messages from Apache (well, instead of ‘xxx’ your project name will be mentioned of course).

The fix
import sys

# Correct path.
app_path = os.path.abspath(os.path.join(os.path.dirname( __file__ ), '..'))
if app_path not in sys.path:
sys.path.append(app_path)

For completeness, the sites-enables/xxx looks like

WSGIPythonPath /var/www/path/to/project

<VirtualHost *:80>
DocumentRoot /var/www/path/to/project
ServerAdmin admin@example.com
ServerName my.example.com

Alias /static/ /var/www/path/to/project/

Order deny,allow
Allow from all

WSGIDaemonProcess project_name
WSGIScriptAlias / /var/www/path/to/project/wsgi.py

</VirtualHost>

Happy Djangoing!

UPDATE: when multiple Django applications are configured under Apache apparently a request could be routed to the Apache instance hosting wrong application. The server will not load application and Apache log files would show:


Traceback (most recent call last):
File "/usr/local/lib/python2.7/dist-packages/Django-1.4.3-py2.7.egg/django/core/handlers/wsgi.py", line 219, in __call__
self.load_middleware()
File "/usr/local/lib/python2.7/dist-packages/Django-1.4.3-py2.7.egg/django/core/handlers/base.py", line 39, in load_middleware
for middleware_path in settings.MIDDLEWARE_CLASSES:
File "/usr/local/lib/python2.7/dist-packages/Django-1.4.3-py2.7.egg/django/utils/functional.py", line 184, in inner
self._setup()
File "/usr/local/lib/python2.7/dist-packages/Django-1.4.3-py2.7.egg/django/conf/__init__.py", line 42, in _setup
self._wrapped = Settings(settings_module)
File "/usr/local/lib/python2.7/dist-packages/Django-1.4.3-py2.7.egg/django/conf/__init__.py", line 95, in __init__
raise ImportError("Could not import settings '%s' (Is it on sys.path?): %s" % (self.SETTINGS_MODULE, e))
ImportError: Could not import settings 'xxx.settings' (Is it on sys.path?): No module named xxx.settings

basically failing to load settings from the wrong application. More on this topic in this blog post, but the fix seem to be specifying WSGIDaemonProcess per application.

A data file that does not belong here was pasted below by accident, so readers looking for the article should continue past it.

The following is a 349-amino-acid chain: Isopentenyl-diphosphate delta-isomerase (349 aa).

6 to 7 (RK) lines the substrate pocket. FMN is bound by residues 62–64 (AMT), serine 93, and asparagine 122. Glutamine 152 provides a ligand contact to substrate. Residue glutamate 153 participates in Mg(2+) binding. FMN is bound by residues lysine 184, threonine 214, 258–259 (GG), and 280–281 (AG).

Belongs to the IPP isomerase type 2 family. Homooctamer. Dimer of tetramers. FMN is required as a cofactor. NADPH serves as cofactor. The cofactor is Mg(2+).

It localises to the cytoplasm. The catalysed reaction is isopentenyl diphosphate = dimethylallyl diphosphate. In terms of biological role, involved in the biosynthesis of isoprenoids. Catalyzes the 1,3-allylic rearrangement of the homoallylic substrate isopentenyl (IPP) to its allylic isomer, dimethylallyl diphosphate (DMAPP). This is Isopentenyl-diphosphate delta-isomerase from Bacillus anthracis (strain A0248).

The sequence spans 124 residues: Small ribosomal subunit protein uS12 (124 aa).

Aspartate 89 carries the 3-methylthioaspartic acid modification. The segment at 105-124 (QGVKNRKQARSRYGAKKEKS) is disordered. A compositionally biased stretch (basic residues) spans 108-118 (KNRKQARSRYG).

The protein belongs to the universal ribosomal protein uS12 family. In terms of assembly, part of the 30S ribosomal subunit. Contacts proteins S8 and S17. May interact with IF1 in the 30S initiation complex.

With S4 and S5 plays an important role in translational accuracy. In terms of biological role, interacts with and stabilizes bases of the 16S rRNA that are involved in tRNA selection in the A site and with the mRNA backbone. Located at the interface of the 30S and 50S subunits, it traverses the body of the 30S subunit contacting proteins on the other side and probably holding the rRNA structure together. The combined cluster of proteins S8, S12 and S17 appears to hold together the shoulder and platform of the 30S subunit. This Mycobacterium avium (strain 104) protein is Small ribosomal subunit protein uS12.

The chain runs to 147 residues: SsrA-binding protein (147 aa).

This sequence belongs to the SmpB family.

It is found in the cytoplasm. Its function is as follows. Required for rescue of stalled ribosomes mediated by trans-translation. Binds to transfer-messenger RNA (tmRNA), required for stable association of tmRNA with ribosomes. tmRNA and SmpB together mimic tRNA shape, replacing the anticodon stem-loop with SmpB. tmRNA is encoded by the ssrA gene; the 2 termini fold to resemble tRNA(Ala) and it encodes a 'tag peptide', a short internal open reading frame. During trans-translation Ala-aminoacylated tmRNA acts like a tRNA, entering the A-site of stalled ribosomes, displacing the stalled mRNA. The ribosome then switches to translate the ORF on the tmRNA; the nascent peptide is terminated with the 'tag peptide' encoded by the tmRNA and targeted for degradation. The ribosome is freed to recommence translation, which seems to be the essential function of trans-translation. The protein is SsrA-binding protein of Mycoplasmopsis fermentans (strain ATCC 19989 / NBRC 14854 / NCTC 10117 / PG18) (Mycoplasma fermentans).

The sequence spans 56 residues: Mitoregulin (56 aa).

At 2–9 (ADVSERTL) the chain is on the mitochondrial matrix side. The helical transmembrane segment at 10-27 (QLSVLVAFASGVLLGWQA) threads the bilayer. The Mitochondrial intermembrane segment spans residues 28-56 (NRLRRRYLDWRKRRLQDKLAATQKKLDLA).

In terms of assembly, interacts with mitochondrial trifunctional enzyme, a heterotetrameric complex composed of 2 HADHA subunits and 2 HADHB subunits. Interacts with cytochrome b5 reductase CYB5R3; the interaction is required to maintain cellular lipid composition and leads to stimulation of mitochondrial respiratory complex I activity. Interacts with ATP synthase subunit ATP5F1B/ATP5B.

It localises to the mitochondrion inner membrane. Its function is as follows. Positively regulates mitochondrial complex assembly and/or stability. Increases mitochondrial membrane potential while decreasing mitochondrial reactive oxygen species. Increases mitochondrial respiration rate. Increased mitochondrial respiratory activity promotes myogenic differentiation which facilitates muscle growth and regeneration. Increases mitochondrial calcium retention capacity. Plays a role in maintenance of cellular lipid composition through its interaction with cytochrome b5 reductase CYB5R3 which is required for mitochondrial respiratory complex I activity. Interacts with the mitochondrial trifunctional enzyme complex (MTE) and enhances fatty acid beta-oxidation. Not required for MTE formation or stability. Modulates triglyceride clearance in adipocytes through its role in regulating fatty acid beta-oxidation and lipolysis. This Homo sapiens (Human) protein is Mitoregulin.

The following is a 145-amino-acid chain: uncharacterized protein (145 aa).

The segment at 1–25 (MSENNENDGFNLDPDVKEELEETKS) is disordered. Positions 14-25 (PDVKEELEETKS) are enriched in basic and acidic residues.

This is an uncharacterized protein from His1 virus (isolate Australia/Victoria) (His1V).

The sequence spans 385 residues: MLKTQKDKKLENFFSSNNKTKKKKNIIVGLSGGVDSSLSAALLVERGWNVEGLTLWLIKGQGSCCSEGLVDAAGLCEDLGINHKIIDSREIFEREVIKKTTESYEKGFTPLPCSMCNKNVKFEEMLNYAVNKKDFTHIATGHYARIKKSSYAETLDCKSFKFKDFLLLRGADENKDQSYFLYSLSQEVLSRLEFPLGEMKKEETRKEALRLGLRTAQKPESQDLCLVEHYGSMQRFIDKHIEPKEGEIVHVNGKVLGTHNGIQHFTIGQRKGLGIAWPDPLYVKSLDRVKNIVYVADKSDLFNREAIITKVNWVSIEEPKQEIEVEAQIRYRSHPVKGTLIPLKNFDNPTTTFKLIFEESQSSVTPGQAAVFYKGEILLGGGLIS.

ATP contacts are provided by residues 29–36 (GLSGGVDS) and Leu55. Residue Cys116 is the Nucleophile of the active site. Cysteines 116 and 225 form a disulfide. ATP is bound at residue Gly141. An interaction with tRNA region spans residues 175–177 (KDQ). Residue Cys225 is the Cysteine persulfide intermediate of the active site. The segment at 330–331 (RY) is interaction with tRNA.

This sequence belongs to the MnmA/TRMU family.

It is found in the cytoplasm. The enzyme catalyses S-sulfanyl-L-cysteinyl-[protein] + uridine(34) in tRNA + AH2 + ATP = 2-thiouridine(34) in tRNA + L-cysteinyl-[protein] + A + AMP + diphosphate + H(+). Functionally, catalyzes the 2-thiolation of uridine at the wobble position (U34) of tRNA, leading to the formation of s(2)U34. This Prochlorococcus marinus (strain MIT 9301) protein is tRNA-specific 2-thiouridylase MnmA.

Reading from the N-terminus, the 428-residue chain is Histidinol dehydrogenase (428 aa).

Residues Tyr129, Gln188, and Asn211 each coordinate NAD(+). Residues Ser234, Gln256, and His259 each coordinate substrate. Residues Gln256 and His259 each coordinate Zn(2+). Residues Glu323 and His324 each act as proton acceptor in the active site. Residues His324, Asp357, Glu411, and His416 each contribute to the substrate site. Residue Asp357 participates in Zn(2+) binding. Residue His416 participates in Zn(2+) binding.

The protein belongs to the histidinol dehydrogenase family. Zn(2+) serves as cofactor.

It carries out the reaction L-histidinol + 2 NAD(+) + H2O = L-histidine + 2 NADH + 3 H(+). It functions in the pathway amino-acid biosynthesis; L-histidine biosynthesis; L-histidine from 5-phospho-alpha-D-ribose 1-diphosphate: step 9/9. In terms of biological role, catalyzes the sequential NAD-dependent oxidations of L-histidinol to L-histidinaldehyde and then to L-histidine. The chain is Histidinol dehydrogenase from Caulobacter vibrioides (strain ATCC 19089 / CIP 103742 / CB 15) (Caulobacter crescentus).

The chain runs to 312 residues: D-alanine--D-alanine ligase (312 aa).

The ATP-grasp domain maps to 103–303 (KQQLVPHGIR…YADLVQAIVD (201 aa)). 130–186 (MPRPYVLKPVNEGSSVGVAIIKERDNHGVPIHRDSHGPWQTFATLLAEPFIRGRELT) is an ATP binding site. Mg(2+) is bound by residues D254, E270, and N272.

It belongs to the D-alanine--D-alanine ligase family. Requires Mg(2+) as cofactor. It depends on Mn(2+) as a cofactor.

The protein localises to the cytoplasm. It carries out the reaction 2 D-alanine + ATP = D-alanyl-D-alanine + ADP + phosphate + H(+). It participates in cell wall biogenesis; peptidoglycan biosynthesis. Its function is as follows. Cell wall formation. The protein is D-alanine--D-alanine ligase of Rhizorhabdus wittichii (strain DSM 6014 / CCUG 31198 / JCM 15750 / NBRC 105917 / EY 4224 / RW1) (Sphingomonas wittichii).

Setting up Dango i18n, i10n

Anything related to i18n/i10n subject seem to be somehow quirkier than it looks at first glance. Python (2.x) itself and handling of unicode is a story apart.

This time I was looking into building a small website that has to provide UI in different languages. As this is one of the things you want to have right away I’ve started experimenting with adding i18n and i10n support.

First step is easy, the settings.py already had proper settings. Then for .py files it is rather straightforward to add e.g. (for forms):


from django.utils.translation import ugettext_lazy as _
...
city_name = forms.CharField( required = False, label = _('City:'))

For the .html files something like


{% load i18n %}

{% trans "Hello there!" %}

Then create under project folder folder ‘conf/locale’ (if you don’t do this it will complain), and then run

django-admin.py makemessages -l ru

Edit the resulting django.po file, add translations to your messages.

Warning: don’t forget to edit the following field, which comes EMPTY first, even while you have given it a parameter! Otherwise this file will be not used properly.

"Language: ru\n"

Then compile your nice and shiny translations:

django-admin.py compilemessages

Now we get all messages available. At least they should. But there is another trick missed in the Django documentation/tutorials: you HAVE TO specify the location of the message files explicitly in your settings.py otherwise your texts will continue coming up in default (en) language no matter how hard you try. E.g.:

LOCALE_PATHS = (
os.path.join(os.path.dirname(__file__), 'conf', 'locale').replace('\\','/'),
)

Well, after all this it seems to work. But it costs quite some searching and poking around to come to this. I can imagine after several rounds this becomes obvious, but you don’t get any errors, warnings, whatsoever, it just does not what you want it to do. Well, I hope it will do it for you now :).

Happy Djangoing!